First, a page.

Kai Mykkänen (NCP), the Minister of the Interior, has addressed public concerns over a legislative proposal to significantly expand the right of police officers to access sensitive patient data.
Helsingin Sanomat reported on Tuesday that the Ministry of the Interior has drafted the proposal in secrecy and is intent on fast-tracking it with a view to, for example, promoting the early detection of patients with mental health issues who are preparing to commit a serious crime.
The project has since come under criticism from opposition parties, mental health experts and the Finnish Bar Association.
Mykkänen in his response reminded that the revisions under consideration have been deemed necessary for the social welfare act.
“The key question is does detecting a cycle of domestic violence exceed the threshold for disclosure? What about the fear of being mutilated? We’re looking for a balance,” he assured on Twitter on Tuesday.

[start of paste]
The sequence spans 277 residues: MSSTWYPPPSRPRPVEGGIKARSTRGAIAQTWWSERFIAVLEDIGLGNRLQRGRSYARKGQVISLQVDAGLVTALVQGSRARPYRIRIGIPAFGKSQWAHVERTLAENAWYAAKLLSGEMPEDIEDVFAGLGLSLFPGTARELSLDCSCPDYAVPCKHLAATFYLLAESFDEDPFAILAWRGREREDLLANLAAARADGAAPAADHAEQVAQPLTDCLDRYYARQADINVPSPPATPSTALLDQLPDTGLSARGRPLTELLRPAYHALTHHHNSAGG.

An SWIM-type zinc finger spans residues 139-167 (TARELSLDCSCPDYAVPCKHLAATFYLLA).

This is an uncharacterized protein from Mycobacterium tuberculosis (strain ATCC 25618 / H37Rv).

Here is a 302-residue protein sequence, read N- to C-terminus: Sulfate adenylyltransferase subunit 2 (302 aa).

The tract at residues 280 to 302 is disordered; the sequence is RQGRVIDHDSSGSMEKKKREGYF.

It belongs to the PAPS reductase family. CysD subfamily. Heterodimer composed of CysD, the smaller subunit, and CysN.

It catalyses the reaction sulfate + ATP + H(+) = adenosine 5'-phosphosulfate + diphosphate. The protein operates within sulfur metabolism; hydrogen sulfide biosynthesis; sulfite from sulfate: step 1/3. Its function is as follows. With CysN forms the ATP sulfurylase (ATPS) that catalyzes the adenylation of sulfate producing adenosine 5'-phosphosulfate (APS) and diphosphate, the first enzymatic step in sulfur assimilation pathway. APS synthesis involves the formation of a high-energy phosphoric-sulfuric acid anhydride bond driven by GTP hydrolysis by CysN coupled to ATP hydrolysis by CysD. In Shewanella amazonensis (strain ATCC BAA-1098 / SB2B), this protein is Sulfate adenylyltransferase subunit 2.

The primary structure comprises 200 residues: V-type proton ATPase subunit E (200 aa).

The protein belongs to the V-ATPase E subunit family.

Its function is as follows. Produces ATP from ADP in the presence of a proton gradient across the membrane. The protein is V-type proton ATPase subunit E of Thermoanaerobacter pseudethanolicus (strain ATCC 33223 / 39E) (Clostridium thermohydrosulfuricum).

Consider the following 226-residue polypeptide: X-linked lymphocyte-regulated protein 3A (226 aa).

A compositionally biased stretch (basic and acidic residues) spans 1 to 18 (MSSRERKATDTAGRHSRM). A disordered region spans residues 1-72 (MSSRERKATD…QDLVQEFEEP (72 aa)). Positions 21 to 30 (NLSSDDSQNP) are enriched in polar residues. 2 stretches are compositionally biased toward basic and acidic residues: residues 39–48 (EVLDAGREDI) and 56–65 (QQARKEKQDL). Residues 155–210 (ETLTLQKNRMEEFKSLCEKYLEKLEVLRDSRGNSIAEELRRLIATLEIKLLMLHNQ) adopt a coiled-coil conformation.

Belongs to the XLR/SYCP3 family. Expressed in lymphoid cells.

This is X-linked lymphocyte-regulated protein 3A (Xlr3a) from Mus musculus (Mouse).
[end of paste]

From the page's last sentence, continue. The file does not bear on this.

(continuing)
He called attention to the social welfare act also in an interview with Iltalehti, highlighting that clarifying the provisions in the act has promoted smooth exchange of information in crime prevention efforts.
“And as far as we know there haven’t been any major debates about breaches of client privilege,” he added.
“We aren’t trying to do anything more radical than what has already been done in the social welfare act,” stressed Mykkänen. “We want to prevent as many serious offences as possible that carry a minimum punishment of four years in prison. These are typically violent offences. We tried to clarify the situation in terms of voluntary disclosure by physicians in 2015, but practice has shown that the provisions aren’t clear enough.”
Aleksi Teivainen – HT
Source: Uusi Suomi